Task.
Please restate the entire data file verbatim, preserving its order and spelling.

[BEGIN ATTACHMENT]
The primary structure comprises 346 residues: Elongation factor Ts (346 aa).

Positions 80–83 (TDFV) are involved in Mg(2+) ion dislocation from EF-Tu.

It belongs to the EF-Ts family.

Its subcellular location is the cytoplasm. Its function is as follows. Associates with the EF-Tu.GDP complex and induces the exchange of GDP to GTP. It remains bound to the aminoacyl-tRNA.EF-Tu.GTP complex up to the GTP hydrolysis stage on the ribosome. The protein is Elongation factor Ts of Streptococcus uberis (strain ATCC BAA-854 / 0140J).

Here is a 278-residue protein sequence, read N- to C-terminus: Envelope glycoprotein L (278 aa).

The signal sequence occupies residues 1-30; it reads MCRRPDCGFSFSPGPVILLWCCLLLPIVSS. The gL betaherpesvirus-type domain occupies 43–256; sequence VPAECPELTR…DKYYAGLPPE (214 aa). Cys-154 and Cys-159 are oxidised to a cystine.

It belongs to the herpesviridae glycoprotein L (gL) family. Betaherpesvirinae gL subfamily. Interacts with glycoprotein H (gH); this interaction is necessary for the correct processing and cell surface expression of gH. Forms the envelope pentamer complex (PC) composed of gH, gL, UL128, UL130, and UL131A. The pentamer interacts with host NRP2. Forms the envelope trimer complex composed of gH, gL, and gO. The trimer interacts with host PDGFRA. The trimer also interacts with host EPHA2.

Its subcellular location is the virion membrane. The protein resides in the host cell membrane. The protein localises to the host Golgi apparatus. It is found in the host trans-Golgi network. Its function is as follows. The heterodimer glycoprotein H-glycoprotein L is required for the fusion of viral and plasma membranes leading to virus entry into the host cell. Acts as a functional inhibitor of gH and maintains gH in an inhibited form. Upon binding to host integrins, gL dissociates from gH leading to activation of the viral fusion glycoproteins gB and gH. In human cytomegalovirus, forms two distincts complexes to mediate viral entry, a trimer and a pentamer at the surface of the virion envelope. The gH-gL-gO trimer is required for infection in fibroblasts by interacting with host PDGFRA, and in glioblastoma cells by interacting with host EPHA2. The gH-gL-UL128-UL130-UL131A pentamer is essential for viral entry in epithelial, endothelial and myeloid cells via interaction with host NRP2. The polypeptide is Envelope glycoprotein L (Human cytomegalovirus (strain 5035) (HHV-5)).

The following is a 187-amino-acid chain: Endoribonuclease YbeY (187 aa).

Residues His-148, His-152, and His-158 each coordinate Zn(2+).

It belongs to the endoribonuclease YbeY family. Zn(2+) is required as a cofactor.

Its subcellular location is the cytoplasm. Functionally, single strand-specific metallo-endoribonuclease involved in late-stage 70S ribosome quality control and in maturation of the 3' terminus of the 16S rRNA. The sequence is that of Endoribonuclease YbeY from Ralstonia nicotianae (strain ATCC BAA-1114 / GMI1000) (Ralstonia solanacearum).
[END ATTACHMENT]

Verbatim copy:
The primary structure comprises 346 residues: Elongation factor Ts (346 aa).

Positions 80–83 (TDFV) are involved in Mg(2+) ion dislocation from EF-Tu.

It belongs to the EF-Ts family.

Its subcellular location is the cytoplasm. Its function is as follows. Associates with the EF-Tu.GDP complex and induces the exchange of GDP to GTP. It remains bound to the aminoacyl-tRNA.EF-Tu.GTP complex up to the GTP hydrolysis stage on the ribosome. The protein is Elongation factor Ts of Streptococcus uberis (strain ATCC BAA-854 / 0140J).

Here is a 278-residue protein sequence, read N- to C-terminus: Envelope glycoprotein L (278 aa).

The signal sequence occupies residues 1-30; it reads MCRRPDCGFSFSPGPVILLWCCLLLPIVSS. The gL betaherpesvirus-type domain occupies 43–256; sequence VPAECPELTR…DKYYAGLPPE (214 aa). Cys-154 and Cys-159 are oxidised to a cystine.

It belongs to the herpesviridae glycoprotein L (gL) family. Betaherpesvirinae gL subfamily. Interacts with glycoprotein H (gH); this interaction is necessary for the correct processing and cell surface expression of gH. Forms the envelope pentamer complex (PC) composed of gH, gL, UL128, UL130, and UL131A. The pentamer interacts with host NRP2. Forms the envelope trimer complex composed of gH, gL, and gO. The trimer interacts with host PDGFRA. The trimer also interacts with host EPHA2.

Its subcellular location is the virion membrane. The protein resides in the host cell membrane. The protein localises to the host Golgi apparatus. It is found in the host trans-Golgi network. Its function is as follows. The heterodimer glycoprotein H-glycoprotein L is required for the fusion of viral and plasma membranes leading to virus entry into the host cell. Acts as a functional inhibitor of gH and maintains gH in an inhibited form. Upon binding to host integrins, gL dissociates from gH leading to activation of the viral fusion glycoproteins gB and gH. In human cytomegalovirus, forms two distincts complexes to mediate viral entry, a trimer and a pentamer at the surface of the virion envelope. The gH-gL-gO trimer is required for infection in fibroblasts by interacting with host PDGFRA, and in glioblastoma cells by interacting with host EPHA2. The gH-gL-UL128-UL130-UL131A pentamer is essential for viral entry in epithelial, endothelial and myeloid cells via interaction with host NRP2. The polypeptide is Envelope glycoprotein L (Human cytomegalovirus (strain 5035) (HHV-5)).

The following is a 187-amino-acid chain: Endoribonuclease YbeY (187 aa).

Residues His-148, His-152, and His-158 each coordinate Zn(2+).

It belongs to the endoribonuclease YbeY family. Zn(2+) is required as a cofactor.

Its subcellular location is the cytoplasm. Functionally, single strand-specific metallo-endoribonuclease involved in late-stage 70S ribosome quality control and in maturation of the 3' terminus of the 16S rRNA. The sequence is that of Endoribonuclease YbeY from Ralstonia nicotianae (strain ATCC BAA-1114 / GMI1000) (Ralstonia solanacearum).